No, I don't pay all that myself
August 28, 2005 10:23 PM   Subscribe

How do I declare my household income when I have roommates?

Many forms ask for number of people in household, household income, and monthly rent or mortgage amount. I live in a college town and shared housing is the norm.
I am single in the family-kid sense, as are my 3 roomates.
We are puzzled on how to answer these questions.
posted by tcy to Law & Government (7 answers total)
I'm in the same spot as you. When I called Bank of America in applying for a credit card, they said use my income plus my parents.

YMMV. Try calling the form issuer.
posted by rfordh at 11:50 PM on August 28, 2005

I've always assumed those forms are fishing for a denomintor: total (income|expenses) divided by some number of people. So if you're pooling incomes and splitting expenses, you're a household together. If you're supporting yourselves individually, then each of you is reports as an individual household.

Financial interdependence plus shared address = household.
posted by nakedcodemonkey at 11:54 PM on August 28, 2005

If I remember rightly:

If you were applying for a loan, the household income is your income alone because you and your roommates are separate household units under IRS definitions.
The monthly rent would be your portion of the total rent, just as it would be if you all individually rented rooms.

If you were answering the census, then your household unit would be the house you live in, with the household being all of the people living in said unit.

So, I suppose it depends on if you are answering a poll or dealing with money as to how you would answer.
posted by madajb at 11:54 PM on August 28, 2005

I'd say it's a no-brainer - just put down the amount of money that you make individually and the share of the rent that you pay. Unless all of you are jointly applying for this loan, then their incomes and rent shares are irrelevent for the purposes of your application.

They only state "household" on those things because in most cases it's a husband and wife applying for the loan and in that case their assets are considered jointly. In your case they don't literally mean the total amount of money made by everyone in the house - that would be ridiculous if you lived in a large house with a dozen other roommates, for example.
posted by Rhomboid at 2:26 AM on August 29, 2005

On the other hand if your spouse was living in the next state or something to go to school you could still consider both of yourselves as constituting a single household.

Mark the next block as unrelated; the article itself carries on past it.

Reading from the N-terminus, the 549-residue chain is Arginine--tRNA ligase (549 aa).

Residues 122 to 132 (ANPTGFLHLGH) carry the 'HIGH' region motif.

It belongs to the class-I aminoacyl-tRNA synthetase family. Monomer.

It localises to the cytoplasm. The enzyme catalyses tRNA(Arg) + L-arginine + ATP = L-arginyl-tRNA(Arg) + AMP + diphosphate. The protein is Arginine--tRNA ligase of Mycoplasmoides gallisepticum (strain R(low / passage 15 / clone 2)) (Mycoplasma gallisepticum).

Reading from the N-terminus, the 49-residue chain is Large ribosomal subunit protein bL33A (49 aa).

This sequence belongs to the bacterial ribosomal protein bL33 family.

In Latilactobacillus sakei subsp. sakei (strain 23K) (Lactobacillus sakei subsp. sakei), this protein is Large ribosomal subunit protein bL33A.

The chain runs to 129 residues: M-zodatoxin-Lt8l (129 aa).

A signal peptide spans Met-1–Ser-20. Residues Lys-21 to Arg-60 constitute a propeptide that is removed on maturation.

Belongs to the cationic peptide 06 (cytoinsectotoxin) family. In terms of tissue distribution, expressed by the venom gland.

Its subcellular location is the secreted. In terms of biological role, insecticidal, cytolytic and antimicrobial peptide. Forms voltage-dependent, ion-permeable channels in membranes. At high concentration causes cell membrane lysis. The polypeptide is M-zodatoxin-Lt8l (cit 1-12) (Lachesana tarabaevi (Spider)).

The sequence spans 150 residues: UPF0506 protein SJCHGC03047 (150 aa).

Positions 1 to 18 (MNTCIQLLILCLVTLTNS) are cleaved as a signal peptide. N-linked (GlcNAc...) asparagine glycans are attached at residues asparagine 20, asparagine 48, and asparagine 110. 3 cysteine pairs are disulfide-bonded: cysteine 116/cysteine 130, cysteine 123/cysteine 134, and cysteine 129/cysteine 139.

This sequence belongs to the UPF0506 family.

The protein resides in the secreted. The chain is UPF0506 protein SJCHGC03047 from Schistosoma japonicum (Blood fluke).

posted by Mitheral at 9:14 AM on August 29, 2005

It depends, but usually when they ask these questions they want to know about the people you share life expenses with and are going to continue sharing life expense with.

So, for food stamps, they want to know the income of the group of people who are sharing food expenses, same with a lot of other kinds of public assistance. When I filed for state health care, they wanted to know basically if I was on anyone else's insurance, or eligible to be [so family members would have counted, even though they said "household", but not my live-in boyfriend]. For unemployment, it's people who share expenses, so my boyfriend counted, but our live-in landlady did not.

If it's clear cut, like I'm filling out a form for a bank account or something else that is just for me, I fill them out as if my household is just me. If it's something for me and my SO, I fill out info for the two of us. If it's census stuff, I list everyone who lives here. Generally, if I don't know, I try to call and ask, but it's not an uncommon question so there's likely a FAQ about it or someone at the other end of the phone with a definitive answer.
posted by jessamyn at 9:35 AM on August 29, 2005

And if it's on a form for a grocery discount card or the like, they're just being snoopy as far as I'm concerned so I feel free to ignore the question or put something totally bogus like $2 or $5 trillion depending on my mood.
posted by raedyn at 11:14 AM on August 29, 2005

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